News & Publications

Can the Immune System See Colorectal Cancer?

March 06, 2014 | Michelle Liew

Join us on Tuesday, March 18, 2014, at 2:00 p.m. EDT, as Lawrence Fong, M.D., associate professor of medicine in the division of Hematology/Oncology at the University of California, San Francisco, discusses the importance of immune responses within colorectal cancers and how patients whose immune cells infiltrate their tumors have a better clinical outcome. Dr. Fong will also talk about what the immune system could be seeing in colorectal cancer, as well as the developments in immunotherapy for colorectal cancer, namely cetuximab, vaccines, and immune checkpoint inhibitors. This 45-minute online webinar, which is part of the Cancer Research Institute's Breakthroughs in Cancer Immunotherapy webinar series, is free to the public, but registration is limited, so sign up now.

Lawrence Fong, M.D.
"Can the Immune System See Colorectal Cancer?"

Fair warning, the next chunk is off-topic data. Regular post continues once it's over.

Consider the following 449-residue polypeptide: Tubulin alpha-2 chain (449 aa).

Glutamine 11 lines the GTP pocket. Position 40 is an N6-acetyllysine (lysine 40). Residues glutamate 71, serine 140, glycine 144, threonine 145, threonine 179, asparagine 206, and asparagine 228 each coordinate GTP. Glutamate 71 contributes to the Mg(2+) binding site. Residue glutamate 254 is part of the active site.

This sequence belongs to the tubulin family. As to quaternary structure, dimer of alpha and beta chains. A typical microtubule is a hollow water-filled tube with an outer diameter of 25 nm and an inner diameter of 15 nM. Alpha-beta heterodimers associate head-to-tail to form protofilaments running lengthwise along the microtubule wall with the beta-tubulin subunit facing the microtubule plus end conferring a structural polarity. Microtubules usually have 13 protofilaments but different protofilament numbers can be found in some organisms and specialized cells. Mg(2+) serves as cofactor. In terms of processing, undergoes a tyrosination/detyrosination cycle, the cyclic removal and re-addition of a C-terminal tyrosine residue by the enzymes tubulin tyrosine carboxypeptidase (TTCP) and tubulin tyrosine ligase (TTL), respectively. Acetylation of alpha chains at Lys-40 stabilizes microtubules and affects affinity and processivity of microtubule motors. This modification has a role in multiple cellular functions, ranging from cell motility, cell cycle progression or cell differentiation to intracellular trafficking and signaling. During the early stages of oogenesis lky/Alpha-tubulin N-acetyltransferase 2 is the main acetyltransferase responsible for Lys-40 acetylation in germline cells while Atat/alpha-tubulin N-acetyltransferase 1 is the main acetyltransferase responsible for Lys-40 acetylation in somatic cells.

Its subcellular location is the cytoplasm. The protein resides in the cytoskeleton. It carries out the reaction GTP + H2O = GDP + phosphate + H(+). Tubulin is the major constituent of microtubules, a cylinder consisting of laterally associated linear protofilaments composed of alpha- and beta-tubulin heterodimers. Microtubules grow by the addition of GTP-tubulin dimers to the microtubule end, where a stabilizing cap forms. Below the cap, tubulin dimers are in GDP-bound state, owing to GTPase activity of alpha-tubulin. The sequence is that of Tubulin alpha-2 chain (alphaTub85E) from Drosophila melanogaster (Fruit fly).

March 18, 2014, at 2:00 p.m. EDT

Dr. Fong has been focused on developing immune-based therapies for cancers including prostate, kidney, melanoma, and colorectal cancers. He has been involved in pre-clinical and clinical studies with sipuleucel-T and anti-CTLA-4 antibodies. Dr. Fong currently leads a translational immunotherapy program at UCSF and also leads a research lab studying antigen-specific recognition of tumors in both mouse models and clinical trials. Current work includes developing biomarkers for immunotherapies that are associated with clinical responses or side effects. Dr. Fong obtained his M.D. at Stanford, completed internal medicine training at University of Washington, and oncology fellowship at Stanford. He currently serves on multiple NIH committees including the NCI CONC Study Section, NCI Investigational Drug Steering Committee (IDSC), and NCI Genitourinary Cancers Steering Committee (GUSC). He has served on the editorial board of the Journal of Clinical Oncology and currently serves as a senior editor for Cancer Immunology Research, a new journal from AACR in collaboration with the Cancer Research Institute.

Blog post currently doesn't have any comments.